Peter9 is offline  
Old
09-13-2013, 01:02 PM
  #289
danincanada
Registered User
 
Join Date: Feb 2008
Posts: 1,018
vCash: 500
Quote:
Originally Posted by Peter9 View Post
i had to laugh at this. Wasn't Harvey ranked above Bourque in the recent Best Defenseman voting? Yes, he was, and you ignore that vote. Harvey, not Bourque, is the No. 2 defenseman according to this Board's vote. And you also rank Bourque above Harvey on your all-player pyramid. Harvey ranks with Beliveau and Richard. For more than a decade he ran the Canadiens team. Bourque does not rank with Beliveau and Richard. Watch some of the clips of the Canadiens of the late 1950s. Substantial portions of periods 1 and 3 of Game 2 of the 1960 Stanley Cup finals are now available and they show just how magisterial and magnifient Harvey was.
The lists in this section are not the final answer or absolute authority for cross era comparisons and player rankings. There is really nothing scientific whatsoever about ranking players who never even stepped on the same ice surface and didn't face the same competition, it's a lot of opinions and flat out guessing. Heck, a lot of the rankings involve reading newspaper clippings about certain players and going on second hand opinions.

I undersand that you adore Doug Harvey and that's fine but you, or anybody else, has any idea how he would actually fair in todays NHL or another era. I don't even bother ranking across eras for this very reason. {Mod}


Last edited by Killion: 09-13-2013 at 01:30 PM. Reason: not reqd...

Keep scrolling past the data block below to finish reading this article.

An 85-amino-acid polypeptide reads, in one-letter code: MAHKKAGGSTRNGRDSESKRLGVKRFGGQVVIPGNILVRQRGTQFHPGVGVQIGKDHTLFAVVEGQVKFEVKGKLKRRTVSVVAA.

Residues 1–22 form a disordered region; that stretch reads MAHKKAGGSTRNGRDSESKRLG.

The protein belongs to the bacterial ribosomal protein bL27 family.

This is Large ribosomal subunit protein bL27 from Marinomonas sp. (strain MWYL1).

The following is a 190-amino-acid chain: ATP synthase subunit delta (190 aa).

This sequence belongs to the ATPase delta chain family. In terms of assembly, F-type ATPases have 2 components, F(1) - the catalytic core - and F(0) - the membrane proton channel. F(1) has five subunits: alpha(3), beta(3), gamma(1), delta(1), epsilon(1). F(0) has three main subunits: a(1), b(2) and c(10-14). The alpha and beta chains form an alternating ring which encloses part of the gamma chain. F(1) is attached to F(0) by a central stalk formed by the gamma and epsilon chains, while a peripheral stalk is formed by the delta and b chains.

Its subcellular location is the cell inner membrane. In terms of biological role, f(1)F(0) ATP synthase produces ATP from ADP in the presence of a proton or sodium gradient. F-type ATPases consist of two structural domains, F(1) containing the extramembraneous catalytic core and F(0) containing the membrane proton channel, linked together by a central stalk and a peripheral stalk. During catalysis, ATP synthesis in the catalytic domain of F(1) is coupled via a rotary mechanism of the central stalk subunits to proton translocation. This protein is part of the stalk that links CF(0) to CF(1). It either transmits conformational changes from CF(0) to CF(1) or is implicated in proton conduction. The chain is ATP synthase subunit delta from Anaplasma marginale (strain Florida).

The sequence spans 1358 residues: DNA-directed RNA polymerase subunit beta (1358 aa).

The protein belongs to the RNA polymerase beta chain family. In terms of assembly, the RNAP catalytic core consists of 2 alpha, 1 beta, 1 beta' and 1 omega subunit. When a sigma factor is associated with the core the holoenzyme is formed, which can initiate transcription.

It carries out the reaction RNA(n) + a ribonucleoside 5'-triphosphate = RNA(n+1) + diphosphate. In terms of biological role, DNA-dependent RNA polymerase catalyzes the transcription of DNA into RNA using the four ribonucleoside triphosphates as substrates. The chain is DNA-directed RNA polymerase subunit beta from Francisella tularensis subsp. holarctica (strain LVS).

danincanada is offline  
Old
09-13-2013, 01:40 PM
  #290
Fugu
Administrator
HFBoards
 
Fugu's Avatar
 
Join Date: Nov 2005
Posts: 29,006
vCash: 500
Quote:
Originally Posted by danincanada View Post
The lists in this section are not the final answer or absolute authority for cross era comparisons and player rankings. There is really nothing scientific whatsoever about ranking players who never even stepped on the same ice surface and didn't face the same competition, it's a lot of opinions and flat out guessing. Heck, a lot of the rankings involve reading newspaper clippings about certain players and going on second hand opinions.

I undersand that you adore Doug Harvey and that's fine but you, or anybody else, has any idea how he would actually fair in todays NHL or another era. I don't even bother ranking across eras for this very reason. {Mod}
One of my preferred methods for assessing the rare talents is to see what his peers, and former players, had to say about someone.

I cannot get the article any longer (April 2008, Detroit News), which James Mirtle linked to on his original blog as well, but it was Orr commenting on Lidstrom. Iirc, he felt Lids was right in that group of the greatest (leaving out himself, of course). Lidstrom is quoted a couple months later saying he didn't feel he was in Orr's and Harvey's league.

I'll just accept that those three belong on any top 3 list, and indeed did something unique and that will not be easily (or ever) replicated.

Fugu is offline  
Old
09-13-2013, 03:06 PM
  #291
Rhiessan71
Just a Fool
 
Rhiessan71's Avatar
 
Join Date: Feb 2003
Location: Guelph, Ont
Country: Canada
Posts: 9,880
vCash: 500
Quote:
Originally Posted by danincanada View Post
You seem to not know what the definition of "fact" is.

You are admitting that even talent pool making up the 1% has genreally increased then?